The package further includes a liner disposed within the interior compartment of the container. The liner has a front panel and two opposing side panels connected to the front panel, wherein the front and side panels are contiguous with the front and side walls of the container. The liner has a top edge which extends above the lower portions of the front and side walls of the container, below the tear-strip. The front panel has a locking flap extending longitudinally across its top edge along a fold line. The locking flap extends outwardly from the package when the lid is opened. The locking flap cooperates with a securing tab, extending longitudinally along the interior of the front portion of the lid, so as to form a snap lock for the lid. The liner further includes two back panel flaps extending along the back wall of the container. Each of the back panel flaps extend longitudinally along the back wall of the container a distance less than half the length of the back wall, between the side walls.
While the specification concludes with claims which particularly point out and distinctly claim the subject matter forming the present invention, it is believed that the invention will be better understood from the following description of the preferred embodiment taken in conjunction with the accompanying drawings in which like reference numerals identify identical elements and wherein:
FIG. 1 is a perspective view of a preferred embodiment of the package of the present invention;
FIG. 2 is a perspective view of the embodiment of FIG. 1 with the tear-strip removed and the package lid open;
FIG. 3 is a plan view of the blank of the container used to make the package of FIG. 1;
FIG. 4 is an exploded perspective view of the components which are used to make the package of FIG. 1;
FIG. 5 is a simplified perspective view of a handle 70 which can be added to the package of the present invention.
FIG. 6 is a perspective view of the package of the present invention showing it partially constructed as a sleeve.
Referring now to the drawings, wherein like numerals indicate the same element throughout the views, there is shown, in FIGS. 1 and 2, a perspective view of a particularly preferred embodiment of a package 18 in accordance with the present invention. Package 18 includes a container 20 having opposing front and back walls 33 and 35, opposing side walls 32 and 34 (shown in FIG. 4), and opposing top and bottom walls 16 and 17 (not shown) all of which are connected together to form interior compartment 10 for housing a granular or powdered product. The container 20 further includes a tear-strip 48 extending across the front wall 33 and at least partially across each side wall 32 and 34. When the tear-strip is removed, as shown in FIG. 2, a lid 1, having front and side portions 3, 2 and 4, is defined which is hinged along at least one of the back wall 35 or top wall 33. FIG. 2 shows the lid as being hinged along the top of the back wall near or at the juncture of the front and back walls. Removal of the tear-strip and opening of the lid defines the lower remaining portions 5, 6 and 7 of front, back and side walls 32, 33 and 34 below the tear-strip.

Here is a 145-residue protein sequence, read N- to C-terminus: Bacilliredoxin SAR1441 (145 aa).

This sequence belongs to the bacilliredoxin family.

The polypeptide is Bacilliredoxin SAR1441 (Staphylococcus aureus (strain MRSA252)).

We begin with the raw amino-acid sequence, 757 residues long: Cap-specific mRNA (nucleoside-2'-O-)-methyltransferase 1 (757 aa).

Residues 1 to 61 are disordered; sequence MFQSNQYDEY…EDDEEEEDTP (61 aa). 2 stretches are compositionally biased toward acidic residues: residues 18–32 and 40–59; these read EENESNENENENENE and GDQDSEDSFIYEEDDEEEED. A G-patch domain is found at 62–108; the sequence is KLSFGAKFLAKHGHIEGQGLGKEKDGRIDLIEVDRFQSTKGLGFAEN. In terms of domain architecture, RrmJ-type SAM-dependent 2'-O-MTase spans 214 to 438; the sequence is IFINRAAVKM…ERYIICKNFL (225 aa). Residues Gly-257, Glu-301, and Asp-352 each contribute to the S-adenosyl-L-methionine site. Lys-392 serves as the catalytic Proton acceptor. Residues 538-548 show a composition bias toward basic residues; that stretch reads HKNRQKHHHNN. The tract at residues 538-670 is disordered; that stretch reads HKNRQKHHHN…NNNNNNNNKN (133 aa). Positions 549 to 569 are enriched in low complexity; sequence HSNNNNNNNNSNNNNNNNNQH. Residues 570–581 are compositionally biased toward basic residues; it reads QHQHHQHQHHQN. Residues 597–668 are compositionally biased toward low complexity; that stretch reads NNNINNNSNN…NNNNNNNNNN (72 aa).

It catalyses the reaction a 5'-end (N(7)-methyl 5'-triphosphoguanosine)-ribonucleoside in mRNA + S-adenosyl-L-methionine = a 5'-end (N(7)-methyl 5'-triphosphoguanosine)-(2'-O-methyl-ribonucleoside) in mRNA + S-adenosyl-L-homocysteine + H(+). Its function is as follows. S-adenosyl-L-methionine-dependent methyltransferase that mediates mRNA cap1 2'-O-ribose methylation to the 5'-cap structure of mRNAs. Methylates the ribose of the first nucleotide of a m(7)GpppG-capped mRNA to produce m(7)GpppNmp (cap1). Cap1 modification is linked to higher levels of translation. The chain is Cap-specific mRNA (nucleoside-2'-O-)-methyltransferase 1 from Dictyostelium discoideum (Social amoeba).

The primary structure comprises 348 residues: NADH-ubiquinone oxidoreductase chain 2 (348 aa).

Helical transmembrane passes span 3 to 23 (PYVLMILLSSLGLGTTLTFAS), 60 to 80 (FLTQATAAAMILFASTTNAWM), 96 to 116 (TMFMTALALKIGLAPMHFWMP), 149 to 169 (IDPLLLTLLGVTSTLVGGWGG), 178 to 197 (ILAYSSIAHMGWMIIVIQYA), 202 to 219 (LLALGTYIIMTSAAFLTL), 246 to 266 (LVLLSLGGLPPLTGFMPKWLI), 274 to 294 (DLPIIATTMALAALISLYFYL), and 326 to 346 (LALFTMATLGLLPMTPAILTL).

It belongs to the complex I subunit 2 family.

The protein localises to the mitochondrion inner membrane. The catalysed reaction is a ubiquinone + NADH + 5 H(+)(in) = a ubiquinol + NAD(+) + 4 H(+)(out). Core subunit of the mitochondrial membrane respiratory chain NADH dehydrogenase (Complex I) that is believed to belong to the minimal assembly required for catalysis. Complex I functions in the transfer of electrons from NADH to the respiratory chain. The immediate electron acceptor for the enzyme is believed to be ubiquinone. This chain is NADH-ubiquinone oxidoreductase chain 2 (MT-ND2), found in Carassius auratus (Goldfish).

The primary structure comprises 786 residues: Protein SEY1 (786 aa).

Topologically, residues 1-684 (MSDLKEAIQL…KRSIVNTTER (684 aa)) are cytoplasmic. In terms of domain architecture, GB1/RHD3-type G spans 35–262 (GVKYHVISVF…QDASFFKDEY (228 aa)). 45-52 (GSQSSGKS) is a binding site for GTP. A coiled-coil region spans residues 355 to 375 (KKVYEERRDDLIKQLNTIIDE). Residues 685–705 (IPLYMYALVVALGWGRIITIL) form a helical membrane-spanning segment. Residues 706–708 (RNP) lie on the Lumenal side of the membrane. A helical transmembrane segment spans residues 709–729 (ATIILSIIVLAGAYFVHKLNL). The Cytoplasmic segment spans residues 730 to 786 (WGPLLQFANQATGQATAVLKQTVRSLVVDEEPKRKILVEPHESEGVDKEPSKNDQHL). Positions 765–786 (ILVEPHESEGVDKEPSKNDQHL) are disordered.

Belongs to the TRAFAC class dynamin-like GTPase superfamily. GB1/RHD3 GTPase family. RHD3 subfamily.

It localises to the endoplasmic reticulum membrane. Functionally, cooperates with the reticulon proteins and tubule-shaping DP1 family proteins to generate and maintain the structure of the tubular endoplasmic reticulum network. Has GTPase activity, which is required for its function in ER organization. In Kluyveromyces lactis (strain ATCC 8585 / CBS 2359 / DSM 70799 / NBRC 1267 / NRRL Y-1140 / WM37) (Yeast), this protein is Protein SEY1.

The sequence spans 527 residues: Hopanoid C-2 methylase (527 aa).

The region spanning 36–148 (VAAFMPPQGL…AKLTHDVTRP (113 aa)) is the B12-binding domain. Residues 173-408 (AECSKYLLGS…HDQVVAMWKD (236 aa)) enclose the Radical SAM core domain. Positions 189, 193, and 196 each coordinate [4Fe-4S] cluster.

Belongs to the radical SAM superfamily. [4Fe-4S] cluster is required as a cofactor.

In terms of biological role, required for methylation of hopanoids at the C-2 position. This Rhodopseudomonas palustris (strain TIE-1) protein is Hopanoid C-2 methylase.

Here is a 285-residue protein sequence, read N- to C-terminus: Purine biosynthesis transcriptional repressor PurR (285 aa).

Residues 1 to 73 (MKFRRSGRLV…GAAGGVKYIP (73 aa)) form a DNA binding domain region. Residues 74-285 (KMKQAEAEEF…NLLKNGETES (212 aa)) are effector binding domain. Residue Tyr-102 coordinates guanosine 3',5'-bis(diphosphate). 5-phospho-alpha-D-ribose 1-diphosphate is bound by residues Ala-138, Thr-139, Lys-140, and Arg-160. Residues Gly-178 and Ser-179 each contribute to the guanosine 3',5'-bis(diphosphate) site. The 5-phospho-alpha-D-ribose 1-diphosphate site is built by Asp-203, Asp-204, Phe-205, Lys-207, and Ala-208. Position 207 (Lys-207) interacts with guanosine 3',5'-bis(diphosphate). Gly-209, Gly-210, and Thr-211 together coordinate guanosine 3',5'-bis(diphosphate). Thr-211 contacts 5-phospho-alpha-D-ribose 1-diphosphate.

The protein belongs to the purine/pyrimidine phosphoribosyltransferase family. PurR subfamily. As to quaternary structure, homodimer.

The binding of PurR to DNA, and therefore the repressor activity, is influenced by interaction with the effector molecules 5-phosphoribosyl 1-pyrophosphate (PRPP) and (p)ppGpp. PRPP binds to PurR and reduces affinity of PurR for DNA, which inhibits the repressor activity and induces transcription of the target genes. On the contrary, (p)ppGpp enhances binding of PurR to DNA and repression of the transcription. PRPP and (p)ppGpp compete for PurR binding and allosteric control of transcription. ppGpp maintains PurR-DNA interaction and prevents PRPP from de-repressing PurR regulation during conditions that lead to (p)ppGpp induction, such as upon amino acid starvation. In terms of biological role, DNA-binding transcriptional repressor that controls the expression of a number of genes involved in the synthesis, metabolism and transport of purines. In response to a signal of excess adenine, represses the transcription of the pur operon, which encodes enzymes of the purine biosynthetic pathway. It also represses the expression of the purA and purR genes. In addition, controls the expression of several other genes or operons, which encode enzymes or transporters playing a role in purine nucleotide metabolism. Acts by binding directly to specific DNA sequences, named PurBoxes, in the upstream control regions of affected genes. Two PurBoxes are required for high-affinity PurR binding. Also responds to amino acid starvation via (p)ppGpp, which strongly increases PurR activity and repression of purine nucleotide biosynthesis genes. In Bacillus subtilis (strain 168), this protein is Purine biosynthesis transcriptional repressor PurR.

Package 1 further includes a liner 80 disposed within the interior compartment 10 which helps prevent sifting of granular product out of package 18 and also provides extra-top load strength for the package. Liner 80 has a front panel 85 and two opposing side panels 84 and 86 connected to the front panel. Front and side panels 85, 84 and 86 are contiguous with the front and side walls 33, 32 and 34 of container 20. Liner 80 has a top edge 8 which extends above lower remaining portions 5, 6 and 7 when the lid is opened, and preferably abuts against top wall 16 when the lid the closed to give added top load strength. Front panel 85 has a locking flap 92 extending longitudinally along its top edge along a fold line. As seen from the figures it is preferred that the locking flap extend along the full length of panel 85. The locking flap extends outwardly from the package when the lid is opened. The locking flap 92 cooperates with a securing tab 93 when the lid is closed. Securing tab 93 extends longitudinally along the interior of front portion 3 of lid 10. Locking flap 92 and securing tab 93 cooperate together to form a snap lock for lid 10, the types of which are well known in the art.
FIGS. 1 and 2 also show package 18 as having a handle 70, which is better shown in FIG. 5. Any type of handle known in the art which is suitable for the package of the present invention. Handle 70, shown in the figures, is known in the art as a bayonet handle as is generally described in U.S. Pat. No. 5,137,209 BAYONET HANDLE PACKAGE issued to Roberts et al. on Aug. 11, 1992, which is hereby incorporated herein by reference. The barbs 71 of the handle are inserted into apertures on the packages side walls so as to be disposed between the side wall and the liner, thereby securing handle 70 to package 18. A handle 70 is not necessary to carry out the present invention but can be added to the package for easy carrying.